The Beauty and the Beast

I decided to read The Beauty and the Beast by Madame de Villeneuve, originally published in 1740.

I suppose my background is different than average for my age, because instead of growing up on Disney movies, I had a complete collection of fairy tales by Hans Christian Andersen, and I spent a lot of time pouring over the book and rereading my favorites. They were a far bigger influence on me than any movie.

Heck, one of the reasons why I hate Disney so much is because they took these wonderful, complex stories, and turned them into shallow caricatures with a marketing scheme that led most people to believe they were the original source. Nowadays when people say “fairy tales,” they’re referring to the Disney movies, not the original texts.


Anyway, The Beauty and the Beast is one that I’ve never read before, so I figured, “Why not?” Call it research.

The initial characterization of Beauty is charming. She belonged to a large and wealthy family, but after some spectacularly bad luck, they end up losing everything — Beauty is the only one who handles the change in fortune with grace, and she is clearly intended to be just as beautiful on the inside as she is on the outside.

Then, her father travels in an attempt to regain some of his lost wealth, discovers that it was a fruitless expedition, and is caught in a nasty blizzard while returning home. He stumbles across the Beast’s enchanted palace, and consequently gets himself in trouble after picking a rose from the garden. Beauty sacrifices herself to save her father’s life, and goes to live in the Beast’s palace instead.

In my opinion, this was the weakest part of the story. The descriptions of the sheer materialistic opulence of Beauty’s life in the enchanted palace really cheapened her character. I can’t help but wonder if it’s a difference in generations, given that this was originally published in the 1700’s, but c’mon … surely there was more to life fulfillment than clothing and jewelry, even back then?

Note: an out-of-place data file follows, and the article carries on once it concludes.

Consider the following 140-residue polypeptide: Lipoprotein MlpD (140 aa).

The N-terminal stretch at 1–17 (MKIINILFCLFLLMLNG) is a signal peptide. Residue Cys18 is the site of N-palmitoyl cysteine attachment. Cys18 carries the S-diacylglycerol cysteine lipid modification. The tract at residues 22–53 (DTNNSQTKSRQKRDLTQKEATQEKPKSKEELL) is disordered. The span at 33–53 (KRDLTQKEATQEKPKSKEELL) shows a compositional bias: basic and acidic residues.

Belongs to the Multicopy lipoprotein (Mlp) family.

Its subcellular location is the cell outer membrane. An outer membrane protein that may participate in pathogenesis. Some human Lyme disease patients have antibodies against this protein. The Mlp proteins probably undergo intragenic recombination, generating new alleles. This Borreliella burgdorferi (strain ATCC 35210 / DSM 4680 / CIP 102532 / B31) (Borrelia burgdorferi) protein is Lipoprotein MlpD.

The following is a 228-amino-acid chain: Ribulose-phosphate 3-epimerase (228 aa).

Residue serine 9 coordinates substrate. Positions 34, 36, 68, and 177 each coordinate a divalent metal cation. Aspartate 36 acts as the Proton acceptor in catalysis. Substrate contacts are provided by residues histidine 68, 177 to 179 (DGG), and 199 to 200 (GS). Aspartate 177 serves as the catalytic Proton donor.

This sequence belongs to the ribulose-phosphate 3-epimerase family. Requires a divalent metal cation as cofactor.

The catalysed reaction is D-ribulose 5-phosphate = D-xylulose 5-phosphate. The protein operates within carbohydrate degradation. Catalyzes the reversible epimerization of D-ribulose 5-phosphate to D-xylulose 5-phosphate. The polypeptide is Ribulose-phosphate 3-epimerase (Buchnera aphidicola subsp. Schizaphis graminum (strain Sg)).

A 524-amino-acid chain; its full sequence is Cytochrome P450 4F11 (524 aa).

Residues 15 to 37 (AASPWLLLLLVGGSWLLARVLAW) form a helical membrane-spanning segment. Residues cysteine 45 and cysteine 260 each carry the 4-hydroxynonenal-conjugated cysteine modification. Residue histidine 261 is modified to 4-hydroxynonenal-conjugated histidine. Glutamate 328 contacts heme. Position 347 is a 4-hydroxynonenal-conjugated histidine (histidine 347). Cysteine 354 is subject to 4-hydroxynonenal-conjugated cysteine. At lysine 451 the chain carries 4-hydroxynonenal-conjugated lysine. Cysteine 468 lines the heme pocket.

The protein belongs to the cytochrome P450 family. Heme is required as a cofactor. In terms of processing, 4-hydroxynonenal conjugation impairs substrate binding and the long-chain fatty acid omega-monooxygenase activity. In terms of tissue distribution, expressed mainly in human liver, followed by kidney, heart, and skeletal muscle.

The part that I outright hated was when Beauty went back to visit her family, and the suitors of her five older sisters were all immediately smitten with her and promptly abandoned their original girlfriends. I couldn’t help but feel sympathetic towards the jilted sisters, while Beauty was reduced down to nothing more than a Mary-Sue.

Then, as we all know, Beauty breaks the curse on the Beast by professing her love for him, and he turns back into a handsome prince.

Interestingly enough, this happens only halfway through the book, despite the fact that this is where all the movie versions of the story end.

The second half was the part that I genuinely enjoyed the most, and definitely made the book worth reading. I can’t help but feel like I’ve been let in on a little secret, since even wikipedia failed to summarize the second half. Tee hee, how fun.

And by the way, the Disney version doesn’t even come close.

5 thoughts on “The Beauty and the Beast”

  1. I had the complete opposite upbringing. My mom thought the actual stories were too gruesome for children, so I grew up on Disney movies. It’s been years since I finally got my hands on a version of the original, and I think it made more sense to my adolescent brain than I think it will to an adult one that now analyzes everything it reads, haha. But I also learned about a real story that likely inspired Beauty and the Beast and that’s probably my favorite.

    Liked by 1 person

      1. Haha, they’re definitely the reasons why my mom wouldn’t read any fairy tales. I used to own 3 different copies of The Little Mermaid and couldn’t for the life of me figure out what was so bad about it. Then I read some of the Brothers Grimmin German and they didn’t seem to bad, but translating them into English seemed to make them more terrible, but maybe that’s because I understood more English than German, haha.

        Liked by 1 person

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